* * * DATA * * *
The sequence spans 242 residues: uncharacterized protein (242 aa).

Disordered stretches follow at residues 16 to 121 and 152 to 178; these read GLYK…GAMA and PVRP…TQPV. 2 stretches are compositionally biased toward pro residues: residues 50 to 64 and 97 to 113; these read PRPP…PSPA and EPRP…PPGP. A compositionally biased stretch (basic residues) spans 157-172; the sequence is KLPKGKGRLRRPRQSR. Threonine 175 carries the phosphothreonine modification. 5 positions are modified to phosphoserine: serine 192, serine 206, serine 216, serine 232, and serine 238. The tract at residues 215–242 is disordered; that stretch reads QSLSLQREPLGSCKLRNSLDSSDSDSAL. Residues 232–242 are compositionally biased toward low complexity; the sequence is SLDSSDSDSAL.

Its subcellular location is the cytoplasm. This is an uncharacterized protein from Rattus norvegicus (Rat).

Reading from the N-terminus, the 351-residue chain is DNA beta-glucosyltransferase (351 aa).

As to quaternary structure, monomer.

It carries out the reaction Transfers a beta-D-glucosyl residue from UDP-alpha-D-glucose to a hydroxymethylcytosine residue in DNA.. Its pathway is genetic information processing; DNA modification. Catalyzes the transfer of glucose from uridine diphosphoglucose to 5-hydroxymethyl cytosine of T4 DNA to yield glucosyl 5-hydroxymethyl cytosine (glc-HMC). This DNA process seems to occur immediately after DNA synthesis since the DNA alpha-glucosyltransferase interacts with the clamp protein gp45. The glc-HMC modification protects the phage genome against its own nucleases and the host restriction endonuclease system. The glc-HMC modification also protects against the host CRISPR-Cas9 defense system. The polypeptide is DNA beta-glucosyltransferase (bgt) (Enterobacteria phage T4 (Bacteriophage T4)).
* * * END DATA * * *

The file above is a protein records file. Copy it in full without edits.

The sequence spans 242 residues: uncharacterized protein (242 aa).

Disordered stretches follow at residues 16 to 121 and 152 to 178; these read GLYK…GAMA and PVRP…TQPV. 2 stretches are compositionally biased toward pro residues: residues 50 to 64 and 97 to 113; these read PRPP…PSPA and EPRP…PPGP. A compositionally biased stretch (basic residues) spans 157-172; the sequence is KLPKGKGRLRRPRQSR. Threonine 175 carries the phosphothreonine modification. 5 positions are modified to phosphoserine: serine 192, serine 206, serine 216, serine 232, and serine 238. The tract at residues 215–242 is disordered; that stretch reads QSLSLQREPLGSCKLRNSLDSSDSDSAL. Residues 232–242 are compositionally biased toward low complexity; the sequence is SLDSSDSDSAL.

Its subcellular location is the cytoplasm. This is an uncharacterized protein from Rattus norvegicus (Rat).

Reading from the N-terminus, the 351-residue chain is DNA beta-glucosyltransferase (351 aa).

As to quaternary structure, monomer.

It carries out the reaction Transfers a beta-D-glucosyl residue from UDP-alpha-D-glucose to a hydroxymethylcytosine residue in DNA.. Its pathway is genetic information processing; DNA modification. Catalyzes the transfer of glucose from uridine diphosphoglucose to 5-hydroxymethyl cytosine of T4 DNA to yield glucosyl 5-hydroxymethyl cytosine (glc-HMC). This DNA process seems to occur immediately after DNA synthesis since the DNA alpha-glucosyltransferase interacts with the clamp protein gp45. The glc-HMC modification protects the phage genome against its own nucleases and the host restriction endonuclease system. The glc-HMC modification also protects against the host CRISPR-Cas9 defense system. The polypeptide is DNA beta-glucosyltransferase (bgt) (Enterobacteria phage T4 (Bacteriophage T4)).